ENGLEWOOD, Colo. -- The enduring visual of the Denver Broncos' most recent painful surprise was of Peyton Manning taking warmup throws on the sideline, glancing regularly, maybe a little longingly, toward the field. He paced, he stared, he put his hands on his hips.
No team has frustrated Manning the way the San Diego Chargers have. In Manning's long, accomplished career, Wade Phillips' defense befuddled him with pressure. Antonio Cromartie dismantled him with interceptions. But those happened long ago, when the Chargers were a regular playoff participant and Manning was an Indianapolis Colt.
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Much has changed since then. Manning is in Denver now, of course. And the only thing regular about the Chargers the last few years has been their mention as a possible candidate for a move to Los Angeles. But now they are Cinderella, empowered not by dominance but by the adrenaline of clinging to the cliff's edge for nearly two months. They are momentum personified, winning six of their last seven games to catapult themselves into the divisional round.
And they are something more, too, something that, for the first time in five years, commands your attention to San Diego. They are the Broncos' kryptonite, the one team remaining in the AFC playoff field capable of switching off the gushing offensive spigot that has drowned other opponents.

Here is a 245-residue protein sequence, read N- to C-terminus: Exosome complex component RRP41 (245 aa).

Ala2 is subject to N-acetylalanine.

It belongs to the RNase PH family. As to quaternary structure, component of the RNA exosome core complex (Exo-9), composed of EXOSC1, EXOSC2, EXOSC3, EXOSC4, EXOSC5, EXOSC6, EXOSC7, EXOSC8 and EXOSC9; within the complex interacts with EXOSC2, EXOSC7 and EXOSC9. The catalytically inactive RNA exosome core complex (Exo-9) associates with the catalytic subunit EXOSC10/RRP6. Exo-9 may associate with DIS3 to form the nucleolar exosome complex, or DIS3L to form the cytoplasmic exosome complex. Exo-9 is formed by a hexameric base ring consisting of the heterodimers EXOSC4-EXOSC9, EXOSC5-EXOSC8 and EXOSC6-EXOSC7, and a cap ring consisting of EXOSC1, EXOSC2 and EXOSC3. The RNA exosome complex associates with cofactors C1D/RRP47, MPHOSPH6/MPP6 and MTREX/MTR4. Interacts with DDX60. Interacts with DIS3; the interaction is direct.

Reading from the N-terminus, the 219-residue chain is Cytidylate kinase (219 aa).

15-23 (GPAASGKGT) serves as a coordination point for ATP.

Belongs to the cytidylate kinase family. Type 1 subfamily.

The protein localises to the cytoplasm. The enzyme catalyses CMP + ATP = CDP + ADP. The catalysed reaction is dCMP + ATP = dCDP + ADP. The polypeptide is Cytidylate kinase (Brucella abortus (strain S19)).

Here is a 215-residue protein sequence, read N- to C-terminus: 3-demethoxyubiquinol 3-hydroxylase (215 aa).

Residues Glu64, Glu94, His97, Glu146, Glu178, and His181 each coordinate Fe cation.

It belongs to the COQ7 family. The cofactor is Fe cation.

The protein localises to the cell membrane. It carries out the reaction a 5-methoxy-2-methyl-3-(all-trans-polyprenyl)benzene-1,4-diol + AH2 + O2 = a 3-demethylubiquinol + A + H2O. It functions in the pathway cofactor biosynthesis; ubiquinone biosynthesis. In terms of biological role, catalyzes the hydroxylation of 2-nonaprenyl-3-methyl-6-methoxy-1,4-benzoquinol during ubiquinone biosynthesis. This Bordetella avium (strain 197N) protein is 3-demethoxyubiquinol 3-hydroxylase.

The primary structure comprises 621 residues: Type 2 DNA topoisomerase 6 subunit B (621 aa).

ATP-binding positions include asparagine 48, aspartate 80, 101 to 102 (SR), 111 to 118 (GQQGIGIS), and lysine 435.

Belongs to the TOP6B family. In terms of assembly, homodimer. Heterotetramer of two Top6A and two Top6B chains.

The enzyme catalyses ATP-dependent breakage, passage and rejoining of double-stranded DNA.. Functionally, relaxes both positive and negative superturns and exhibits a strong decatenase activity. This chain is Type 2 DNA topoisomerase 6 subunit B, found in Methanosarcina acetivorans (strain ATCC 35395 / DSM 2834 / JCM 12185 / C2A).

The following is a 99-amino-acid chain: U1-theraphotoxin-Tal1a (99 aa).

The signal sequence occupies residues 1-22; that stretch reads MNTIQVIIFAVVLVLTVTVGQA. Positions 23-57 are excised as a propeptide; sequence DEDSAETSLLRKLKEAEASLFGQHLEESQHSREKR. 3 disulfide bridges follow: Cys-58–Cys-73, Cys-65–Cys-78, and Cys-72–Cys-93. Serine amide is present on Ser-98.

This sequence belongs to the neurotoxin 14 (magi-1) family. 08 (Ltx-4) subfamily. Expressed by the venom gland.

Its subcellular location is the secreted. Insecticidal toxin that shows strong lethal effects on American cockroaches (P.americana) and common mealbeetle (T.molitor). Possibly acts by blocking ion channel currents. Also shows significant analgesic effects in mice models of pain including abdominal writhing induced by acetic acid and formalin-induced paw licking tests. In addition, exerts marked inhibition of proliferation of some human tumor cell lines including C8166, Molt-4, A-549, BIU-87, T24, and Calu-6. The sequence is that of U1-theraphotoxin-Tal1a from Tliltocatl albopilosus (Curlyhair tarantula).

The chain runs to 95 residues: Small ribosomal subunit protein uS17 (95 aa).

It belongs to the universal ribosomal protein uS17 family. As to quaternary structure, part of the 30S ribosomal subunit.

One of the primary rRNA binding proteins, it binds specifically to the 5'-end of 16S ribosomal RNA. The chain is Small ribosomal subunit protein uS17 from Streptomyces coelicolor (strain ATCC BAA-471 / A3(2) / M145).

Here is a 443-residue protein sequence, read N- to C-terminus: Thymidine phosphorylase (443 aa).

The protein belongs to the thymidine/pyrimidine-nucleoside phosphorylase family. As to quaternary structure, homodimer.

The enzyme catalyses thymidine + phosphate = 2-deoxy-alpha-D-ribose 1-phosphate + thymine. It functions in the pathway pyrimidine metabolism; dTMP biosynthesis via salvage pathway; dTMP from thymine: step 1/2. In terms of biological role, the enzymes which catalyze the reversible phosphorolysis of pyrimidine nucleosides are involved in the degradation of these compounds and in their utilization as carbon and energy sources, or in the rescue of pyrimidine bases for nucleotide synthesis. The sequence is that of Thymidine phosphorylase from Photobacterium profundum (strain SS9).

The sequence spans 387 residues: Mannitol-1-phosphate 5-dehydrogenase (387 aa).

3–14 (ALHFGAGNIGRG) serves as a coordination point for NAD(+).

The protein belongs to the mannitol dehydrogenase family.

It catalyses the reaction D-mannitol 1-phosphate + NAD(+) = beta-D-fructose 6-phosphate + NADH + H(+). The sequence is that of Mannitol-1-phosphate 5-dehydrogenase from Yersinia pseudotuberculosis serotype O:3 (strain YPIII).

The turning point of the Chargers' season? It was that game, in which they made Manning into a shoulder-padded spectator. It was just one month ago, here in Denver, and it pulled the Chargers to .500, breathing new life into their improbable playoff hopes, and injecting a fission of nervousness into a town that last year was so confident of success it wondered only by how many touchdowns the Broncos would beat the Baltimore Ravens.
To some of those most familiar with Manning's career-long struggle against the Chargers -- the 7-6 lifetime record; the interceptions he has thrown to them, more than to any other team except for the Patriots; the 0-2 playoff record, the only team he has faced multiple times in the playoffs and not defeated -- the past is irrelevant.
"I think it's all past history," his old Colts offensive coordinator Tom Moore said. "That was a different team, and different situations. I don't think it will have any bearing whatsoever."
The Broncos better hope that is not just wishful thinking by one of Manning's most trusted former coaches. Because the Chargers have created plenty of problems in the present. They were the only team this season to hold the Broncos under 400 yards of offense in a game -- and they did it twice. They were the only team to limit the Broncos to 60 or fewer offensive plays in a game -- twice. Two of the Broncos' three lowest scoring totals were against the Chargers. And San Diego was the only team to beat Denver at home.